This got me to thinking about the text of the Apostolic Letter which supressed the ancient order of Readers in the Roman Catholic Church, and redefined it as one of many "ministries" which may be carried out by lay people. Ministeria Quaedam:
- 2. What up to now were called minor orders are henceforth to be called ministries.
- 3. Ministries may be assigned to lay Christians; hence they are no longer to be considered as reserved to candidates for the sacrament of orders.
- 4. Two ministries, adapted to present-day needs, are to be preserved in the whole Latin Church, namely, those of reader and acolyte. The functions heretofore assigned to the subdeacon are entrusted to the reader and the acolyte...
- 5. The reader is appointed for a function proper to him, that of reading the word of God in the liturgical assembly. Accordingly, he is to proclaim the readings from sacred Scripture, except for the gospel in the Mass and other sacred celebrations; he is to recite the psalm between the readings when there is no psalmist; he is to present the intentions for the general intercessions in the absence of a deacon or cantor; he is to direct the singing and the participation by the faithful; he is to instruct the faithful for the worthy reception of the sacraments. He may also, insofar as may be necessary, take care of preparing other faithful who are appointed on a temporary basis to read the Scriptures in liturgical celebrations. That he may more fittingly and perfectly fulfill these functions, he is to meditate assiduously on sacred Scripture. Aware of the office he has undertaken, the reader is to make every effort and employ suitable means to acquire that increasingly warm and living love and knowledge of Scripture that will make him a more perfect disciple of the Lord.
In most modern Liturgies to which I've been subjected, it seems that the assumption that Readers appointed from the laity would be trained has been entirely lost. The readings from scripture at Mass or the Office have been reconceived as a valuable opportunity for "active lay involvement" in the liturgy and as such are treated as a commodity which should be gifted to an individual deemed to be in need of validation, regardless of how good they are at actually reading so as to be heard and understood. This commodification of the Sacred Liturgy as an opportunity for pushy lay people to perform is absolutely detrimental to Parish life.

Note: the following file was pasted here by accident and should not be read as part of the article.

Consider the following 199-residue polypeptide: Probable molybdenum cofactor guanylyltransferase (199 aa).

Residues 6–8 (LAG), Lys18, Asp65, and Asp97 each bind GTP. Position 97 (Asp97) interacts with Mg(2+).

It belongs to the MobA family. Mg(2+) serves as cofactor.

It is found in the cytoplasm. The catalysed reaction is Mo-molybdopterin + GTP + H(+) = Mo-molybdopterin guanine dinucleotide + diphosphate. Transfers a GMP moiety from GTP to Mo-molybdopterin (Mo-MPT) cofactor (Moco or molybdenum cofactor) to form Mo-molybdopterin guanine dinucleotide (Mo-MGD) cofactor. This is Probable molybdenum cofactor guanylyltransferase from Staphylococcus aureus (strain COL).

Anglicans took a step in the right direction by instituting the office of Lay Reader. These individuals vest in choir dress and wear a distinctive blue scarf, and as such are clearly identifiable to the congregations they serve. They train for a number of years and receive the blessing and license of the Bishop....but why not ordination? Last time I checked they trained for three years and received weekly pastoral instruction, why are they still "Lay"?
Again, I wonder if it is slowly dawning on the Church in the 21st century that Christians in the early days actually knew what they were doing by ordaining doormen, readers, exorcists and acolytes. Our reader at the Solemn Mass described above was chosen because he could sing in tune and has no problems reading. It was not the performance of an individual, there was no hiatus while someone shuffled from a pew, trampling people en route. The reading was sung by a person able to do so, which is why we call it a Sung Mass in the first place. It was orderly and edifying and contributed to the greater act of worship that we were involved in. Do we still really think we don't need minor orders?